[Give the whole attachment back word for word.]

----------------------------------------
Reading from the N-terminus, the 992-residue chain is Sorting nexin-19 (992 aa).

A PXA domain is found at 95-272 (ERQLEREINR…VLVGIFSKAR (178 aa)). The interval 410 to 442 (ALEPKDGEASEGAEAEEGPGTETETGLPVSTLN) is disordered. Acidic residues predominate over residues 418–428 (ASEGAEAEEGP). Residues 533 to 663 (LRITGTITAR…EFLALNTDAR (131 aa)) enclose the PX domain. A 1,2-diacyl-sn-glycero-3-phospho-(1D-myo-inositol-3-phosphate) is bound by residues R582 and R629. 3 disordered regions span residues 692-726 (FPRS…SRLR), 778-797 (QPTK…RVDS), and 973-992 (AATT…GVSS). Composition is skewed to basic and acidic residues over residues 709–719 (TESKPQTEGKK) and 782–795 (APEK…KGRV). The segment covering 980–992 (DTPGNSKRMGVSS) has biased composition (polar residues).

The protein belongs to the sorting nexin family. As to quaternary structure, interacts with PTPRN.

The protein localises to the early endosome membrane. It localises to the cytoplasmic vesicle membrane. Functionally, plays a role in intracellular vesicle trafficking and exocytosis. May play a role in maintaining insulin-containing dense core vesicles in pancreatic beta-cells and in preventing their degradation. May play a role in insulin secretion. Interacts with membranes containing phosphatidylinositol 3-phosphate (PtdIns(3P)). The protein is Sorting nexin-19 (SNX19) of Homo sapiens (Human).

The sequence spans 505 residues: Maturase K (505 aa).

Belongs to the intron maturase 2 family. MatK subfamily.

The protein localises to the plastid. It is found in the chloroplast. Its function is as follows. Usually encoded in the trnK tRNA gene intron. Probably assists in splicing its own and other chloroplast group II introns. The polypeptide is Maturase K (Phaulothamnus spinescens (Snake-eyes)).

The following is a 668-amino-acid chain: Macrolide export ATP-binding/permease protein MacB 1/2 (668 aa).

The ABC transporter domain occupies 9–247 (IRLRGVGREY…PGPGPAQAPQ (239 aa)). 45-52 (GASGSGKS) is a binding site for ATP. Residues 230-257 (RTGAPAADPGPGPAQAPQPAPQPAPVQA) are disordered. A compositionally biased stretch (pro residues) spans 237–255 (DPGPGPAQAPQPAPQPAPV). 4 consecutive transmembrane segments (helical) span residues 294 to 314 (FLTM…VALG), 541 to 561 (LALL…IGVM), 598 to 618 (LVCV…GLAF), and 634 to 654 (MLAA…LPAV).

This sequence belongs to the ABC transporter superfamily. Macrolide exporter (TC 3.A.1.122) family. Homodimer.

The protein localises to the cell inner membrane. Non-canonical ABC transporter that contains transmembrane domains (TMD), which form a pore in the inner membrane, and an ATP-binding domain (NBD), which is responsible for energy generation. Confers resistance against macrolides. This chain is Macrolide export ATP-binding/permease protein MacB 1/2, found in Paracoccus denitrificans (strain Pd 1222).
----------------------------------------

Reading from the N-terminus, the 992-residue chain is Sorting nexin-19 (992 aa).

A PXA domain is found at 95-272 (ERQLEREINR…VLVGIFSKAR (178 aa)). The interval 410 to 442 (ALEPKDGEASEGAEAEEGPGTETETGLPVSTLN) is disordered. Acidic residues predominate over residues 418–428 (ASEGAEAEEGP). Residues 533 to 663 (LRITGTITAR…EFLALNTDAR (131 aa)) enclose the PX domain. A 1,2-diacyl-sn-glycero-3-phospho-(1D-myo-inositol-3-phosphate) is bound by residues R582 and R629. 3 disordered regions span residues 692-726 (FPRS…SRLR), 778-797 (QPTK…RVDS), and 973-992 (AATT…GVSS). Composition is skewed to basic and acidic residues over residues 709–719 (TESKPQTEGKK) and 782–795 (APEK…KGRV). The segment covering 980–992 (DTPGNSKRMGVSS) has biased composition (polar residues).

The protein belongs to the sorting nexin family. As to quaternary structure, interacts with PTPRN.

The protein localises to the early endosome membrane. It localises to the cytoplasmic vesicle membrane. Functionally, plays a role in intracellular vesicle trafficking and exocytosis. May play a role in maintaining insulin-containing dense core vesicles in pancreatic beta-cells and in preventing their degradation. May play a role in insulin secretion. Interacts with membranes containing phosphatidylinositol 3-phosphate (PtdIns(3P)). The protein is Sorting nexin-19 (SNX19) of Homo sapiens (Human).

The sequence spans 505 residues: Maturase K (505 aa).

Belongs to the intron maturase 2 family. MatK subfamily.

The protein localises to the plastid. It is found in the chloroplast. Its function is as follows. Usually encoded in the trnK tRNA gene intron. Probably assists in splicing its own and other chloroplast group II introns. The polypeptide is Maturase K (Phaulothamnus spinescens (Snake-eyes)).

The following is a 668-amino-acid chain: Macrolide export ATP-binding/permease protein MacB 1/2 (668 aa).

The ABC transporter domain occupies 9–247 (IRLRGVGREY…PGPGPAQAPQ (239 aa)). 45-52 (GASGSGKS) is a binding site for ATP. Residues 230-257 (RTGAPAADPGPGPAQAPQPAPQPAPVQA) are disordered. A compositionally biased stretch (pro residues) spans 237–255 (DPGPGPAQAPQPAPQPAPV). 4 consecutive transmembrane segments (helical) span residues 294 to 314 (FLTM…VALG), 541 to 561 (LALL…IGVM), 598 to 618 (LVCV…GLAF), and 634 to 654 (MLAA…LPAV).

This sequence belongs to the ABC transporter superfamily. Macrolide exporter (TC 3.A.1.122) family. Homodimer.

The protein localises to the cell inner membrane. Non-canonical ABC transporter that contains transmembrane domains (TMD), which form a pore in the inner membrane, and an ATP-binding domain (NBD), which is responsible for energy generation. Confers resistance against macrolides. This chain is Macrolide export ATP-binding/permease protein MacB 1/2, found in Paracoccus denitrificans (strain Pd 1222).